National Geographic : 2014 Nov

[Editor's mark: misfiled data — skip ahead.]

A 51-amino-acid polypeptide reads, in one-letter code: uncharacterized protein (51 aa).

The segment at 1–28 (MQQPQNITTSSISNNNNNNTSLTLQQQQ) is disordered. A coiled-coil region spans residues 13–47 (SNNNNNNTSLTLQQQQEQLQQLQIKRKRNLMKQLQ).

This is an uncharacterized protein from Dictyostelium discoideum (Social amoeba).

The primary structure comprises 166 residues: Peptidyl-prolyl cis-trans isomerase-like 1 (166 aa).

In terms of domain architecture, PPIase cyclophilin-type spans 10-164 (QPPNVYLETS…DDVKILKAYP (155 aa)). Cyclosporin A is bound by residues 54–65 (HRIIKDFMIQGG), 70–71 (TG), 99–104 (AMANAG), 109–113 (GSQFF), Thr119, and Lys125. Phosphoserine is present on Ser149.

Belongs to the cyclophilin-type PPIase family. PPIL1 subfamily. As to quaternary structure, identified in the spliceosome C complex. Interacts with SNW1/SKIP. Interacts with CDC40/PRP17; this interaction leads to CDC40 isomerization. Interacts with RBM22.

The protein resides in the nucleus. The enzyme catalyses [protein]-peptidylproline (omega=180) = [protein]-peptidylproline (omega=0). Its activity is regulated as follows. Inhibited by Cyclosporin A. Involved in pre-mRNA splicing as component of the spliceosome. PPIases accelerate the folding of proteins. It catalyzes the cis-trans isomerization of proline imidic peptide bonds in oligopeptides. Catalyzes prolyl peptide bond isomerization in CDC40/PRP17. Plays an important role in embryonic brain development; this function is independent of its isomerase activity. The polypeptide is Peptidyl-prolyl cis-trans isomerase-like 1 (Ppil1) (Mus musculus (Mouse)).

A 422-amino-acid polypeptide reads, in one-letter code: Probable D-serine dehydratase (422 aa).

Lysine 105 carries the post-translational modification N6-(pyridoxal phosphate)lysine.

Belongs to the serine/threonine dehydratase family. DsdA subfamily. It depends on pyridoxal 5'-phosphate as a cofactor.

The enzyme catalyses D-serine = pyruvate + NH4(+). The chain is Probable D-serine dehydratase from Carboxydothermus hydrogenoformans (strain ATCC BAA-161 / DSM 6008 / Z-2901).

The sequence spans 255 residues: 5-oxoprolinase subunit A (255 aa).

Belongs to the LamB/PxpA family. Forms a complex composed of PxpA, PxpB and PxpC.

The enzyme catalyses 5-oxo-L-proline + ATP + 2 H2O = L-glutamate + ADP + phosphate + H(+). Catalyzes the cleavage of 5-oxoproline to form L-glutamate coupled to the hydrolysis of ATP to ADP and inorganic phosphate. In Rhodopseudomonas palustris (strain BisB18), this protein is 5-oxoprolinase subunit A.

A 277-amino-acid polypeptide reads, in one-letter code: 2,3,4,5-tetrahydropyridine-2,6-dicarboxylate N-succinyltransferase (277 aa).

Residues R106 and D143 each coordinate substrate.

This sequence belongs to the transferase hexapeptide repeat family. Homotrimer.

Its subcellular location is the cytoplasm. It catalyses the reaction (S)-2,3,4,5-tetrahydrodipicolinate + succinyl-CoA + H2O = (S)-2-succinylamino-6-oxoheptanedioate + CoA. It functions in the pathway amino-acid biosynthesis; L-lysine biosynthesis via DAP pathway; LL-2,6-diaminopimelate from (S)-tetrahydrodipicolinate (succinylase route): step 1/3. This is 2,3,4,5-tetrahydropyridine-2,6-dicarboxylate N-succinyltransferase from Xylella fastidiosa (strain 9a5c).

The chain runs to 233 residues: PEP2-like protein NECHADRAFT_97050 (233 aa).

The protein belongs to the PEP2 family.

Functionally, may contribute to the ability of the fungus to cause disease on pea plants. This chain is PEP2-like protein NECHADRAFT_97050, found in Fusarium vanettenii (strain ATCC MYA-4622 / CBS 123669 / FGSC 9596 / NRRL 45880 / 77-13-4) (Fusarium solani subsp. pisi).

72 national geographic • November 2014 doing most of the work above 7,500 meters,” All said, “but Rai and Tamang mountain workers now commonly carry loads to Camp III.” When I asked SPCC chairman Ang Dorjee Sherpa about the rumors of Sherpas threaten- ing other Sherpas, he was quick to play them down. One gets the sense sometimes that the Sherpas themselves, so long esteemed for the better angels of their nature, feel they can’t afford to tarnish the ways in which outsiders idealize them as the peaceful, unselfish inhabitants of an idyllic mountain land, far from the perturba- tions of modernity. “You have to understand the culture,” Ang Dorjee said one afternoon in the Panorama Lodge in Namche Bazar. “It’s perfectly normal for us to say you are going to break someone’s legs, as long as you don’t actually break them. Every year there are four or five fights during the Dumchi festival in Namche. It’s normal for us to exchange blows while drinking chang, and then tomorrow we’re friends again, and everything is fine. Ninety-nine percent of Sherpas are very loy- al and honest and hardworking. That tradition is carrying on. If we lose that tradition, then we will have a problem. Anyone can be a good climber, but being honest and loyal and hard- working is what makes us different.” Into the villages T he havoc of the avalanche that buried 16 men did not stop in the icefall. It barreled on—into the villages under Everest and beyond. In Kathmandu the office manager of Himalayan Ascent called Chhechi Sherpa, the 19-year-old daughter of Ankaji Sherpa, with the news that her father had been killed, sparing the detail that the vet- eran guide’s helmet had been split open. Ankaji had promised to watch out for Pem Tenji Sherpa, a 20-year-old Everest rookie who was married to his niece; he’d helped Pem Tenji get the gig that season as a Camp II kitchen assistant—a job considered among the safest because it required only one round-trip through the icefall. But Pem Tenji had also been killed, and his wife, Dali, did not even have a body to mourn; her husband was still entombed somewhere in the icefall. During the Kathmandu funerals for six of the avalanche victims, there was no more poignant emblem of loss than the pictures that flashed around the world of Chhechi’s crushed expres- sion and of Ankaji’s 76-year-old mother, Nimali, her face knotted in the anguish of a mother who has outlived her son. In Khumjung the widow Ngima Doma heard the news from a teahouse television and knew her husband, Lhakpa Ten- jing, was among the dead when she came home and found her in-laws weeping. “I’ll never put on crampons again,” said Lhak- pa Tenjing’s older brother Nima Sherpa, who might have died had he not left Base Camp a week before the avalanche to have a throat infec- tion treated in Kathmandu. For his part, Nima Chhiring, the man with the crying ear, wasn’t eager to return to Everest next season but didn’t see any choice. He didn’t have much education, and now he had a wife, two kids, and no house of his own or money to pay for schools. He would be heading off from Khumjung soon to tend the five yaks he’d bought in 2009, but he wondered if the hard One gets the sense that Sherpas feel they can’t afford to tarnish how outsiders idealize them as peaceful and unselfish.